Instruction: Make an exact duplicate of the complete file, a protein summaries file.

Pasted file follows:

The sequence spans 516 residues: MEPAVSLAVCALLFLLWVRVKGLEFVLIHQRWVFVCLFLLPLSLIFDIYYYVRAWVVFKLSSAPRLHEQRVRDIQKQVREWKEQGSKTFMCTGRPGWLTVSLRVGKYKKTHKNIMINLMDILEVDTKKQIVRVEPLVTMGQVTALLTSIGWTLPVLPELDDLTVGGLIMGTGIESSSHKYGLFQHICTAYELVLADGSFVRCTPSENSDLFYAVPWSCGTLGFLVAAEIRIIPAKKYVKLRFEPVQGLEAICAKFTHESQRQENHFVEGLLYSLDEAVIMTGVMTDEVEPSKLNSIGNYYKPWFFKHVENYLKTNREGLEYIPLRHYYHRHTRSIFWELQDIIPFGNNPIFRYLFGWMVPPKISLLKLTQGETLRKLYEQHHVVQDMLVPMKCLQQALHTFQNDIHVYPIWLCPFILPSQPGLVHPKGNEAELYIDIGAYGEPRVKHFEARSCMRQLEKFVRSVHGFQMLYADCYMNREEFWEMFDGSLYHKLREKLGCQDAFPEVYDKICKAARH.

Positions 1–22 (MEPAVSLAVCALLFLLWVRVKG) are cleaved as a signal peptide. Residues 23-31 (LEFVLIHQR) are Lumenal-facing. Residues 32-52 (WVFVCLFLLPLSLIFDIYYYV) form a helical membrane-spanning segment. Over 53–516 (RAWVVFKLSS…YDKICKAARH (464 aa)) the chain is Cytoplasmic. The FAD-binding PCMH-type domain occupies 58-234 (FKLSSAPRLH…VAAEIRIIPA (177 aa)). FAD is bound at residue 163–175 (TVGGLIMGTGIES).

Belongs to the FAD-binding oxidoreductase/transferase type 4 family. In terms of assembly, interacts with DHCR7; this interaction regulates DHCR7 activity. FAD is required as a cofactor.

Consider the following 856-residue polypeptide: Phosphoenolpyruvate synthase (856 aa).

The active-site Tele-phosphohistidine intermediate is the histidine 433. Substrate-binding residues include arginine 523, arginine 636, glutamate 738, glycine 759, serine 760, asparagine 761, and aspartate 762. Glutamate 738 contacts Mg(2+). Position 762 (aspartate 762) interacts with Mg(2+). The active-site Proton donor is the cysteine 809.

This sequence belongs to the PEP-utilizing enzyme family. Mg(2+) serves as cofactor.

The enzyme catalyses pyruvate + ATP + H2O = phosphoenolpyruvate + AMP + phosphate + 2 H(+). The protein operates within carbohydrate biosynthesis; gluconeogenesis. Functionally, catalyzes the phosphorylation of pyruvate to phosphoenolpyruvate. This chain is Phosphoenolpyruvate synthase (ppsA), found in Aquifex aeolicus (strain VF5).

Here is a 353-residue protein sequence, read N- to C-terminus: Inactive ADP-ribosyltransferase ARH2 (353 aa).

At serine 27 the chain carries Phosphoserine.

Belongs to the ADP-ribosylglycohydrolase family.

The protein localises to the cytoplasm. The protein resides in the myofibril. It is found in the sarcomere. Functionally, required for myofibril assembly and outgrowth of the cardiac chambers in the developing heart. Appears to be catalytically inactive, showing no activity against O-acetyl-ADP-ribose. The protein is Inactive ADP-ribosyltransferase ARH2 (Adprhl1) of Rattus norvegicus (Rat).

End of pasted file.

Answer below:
The sequence spans 516 residues: MEPAVSLAVCALLFLLWVRVKGLEFVLIHQRWVFVCLFLLPLSLIFDIYYYVRAWVVFKLSSAPRLHEQRVRDIQKQVREWKEQGSKTFMCTGRPGWLTVSLRVGKYKKTHKNIMINLMDILEVDTKKQIVRVEPLVTMGQVTALLTSIGWTLPVLPELDDLTVGGLIMGTGIESSSHKYGLFQHICTAYELVLADGSFVRCTPSENSDLFYAVPWSCGTLGFLVAAEIRIIPAKKYVKLRFEPVQGLEAICAKFTHESQRQENHFVEGLLYSLDEAVIMTGVMTDEVEPSKLNSIGNYYKPWFFKHVENYLKTNREGLEYIPLRHYYHRHTRSIFWELQDIIPFGNNPIFRYLFGWMVPPKISLLKLTQGETLRKLYEQHHVVQDMLVPMKCLQQALHTFQNDIHVYPIWLCPFILPSQPGLVHPKGNEAELYIDIGAYGEPRVKHFEARSCMRQLEKFVRSVHGFQMLYADCYMNREEFWEMFDGSLYHKLREKLGCQDAFPEVYDKICKAARH.

Positions 1–22 (MEPAVSLAVCALLFLLWVRVKG) are cleaved as a signal peptide. Residues 23-31 (LEFVLIHQR) are Lumenal-facing. Residues 32-52 (WVFVCLFLLPLSLIFDIYYYV) form a helical membrane-spanning segment. Over 53–516 (RAWVVFKLSS…YDKICKAARH (464 aa)) the chain is Cytoplasmic. The FAD-binding PCMH-type domain occupies 58-234 (FKLSSAPRLH…VAAEIRIIPA (177 aa)). FAD is bound at residue 163–175 (TVGGLIMGTGIES).

Belongs to the FAD-binding oxidoreductase/transferase type 4 family. In terms of assembly, interacts with DHCR7; this interaction regulates DHCR7 activity. FAD is required as a cofactor.

Consider the following 856-residue polypeptide: Phosphoenolpyruvate synthase (856 aa).

The active-site Tele-phosphohistidine intermediate is the histidine 433. Substrate-binding residues include arginine 523, arginine 636, glutamate 738, glycine 759, serine 760, asparagine 761, and aspartate 762. Glutamate 738 contacts Mg(2+). Position 762 (aspartate 762) interacts with Mg(2+). The active-site Proton donor is the cysteine 809.

This sequence belongs to the PEP-utilizing enzyme family. Mg(2+) serves as cofactor.

The enzyme catalyses pyruvate + ATP + H2O = phosphoenolpyruvate + AMP + phosphate + 2 H(+). The protein operates within carbohydrate biosynthesis; gluconeogenesis. Functionally, catalyzes the phosphorylation of pyruvate to phosphoenolpyruvate. This chain is Phosphoenolpyruvate synthase (ppsA), found in Aquifex aeolicus (strain VF5).

Here is a 353-residue protein sequence, read N- to C-terminus: Inactive ADP-ribosyltransferase ARH2 (353 aa).

At serine 27 the chain carries Phosphoserine.

Belongs to the ADP-ribosylglycohydrolase family.

The protein localises to the cytoplasm. The protein resides in the myofibril. It is found in the sarcomere. Functionally, required for myofibril assembly and outgrowth of the cardiac chambers in the developing heart. Appears to be catalytically inactive, showing no activity against O-acetyl-ADP-ribose. The protein is Inactive ADP-ribosyltransferase ARH2 (Adprhl1) of Rattus norvegicus (Rat).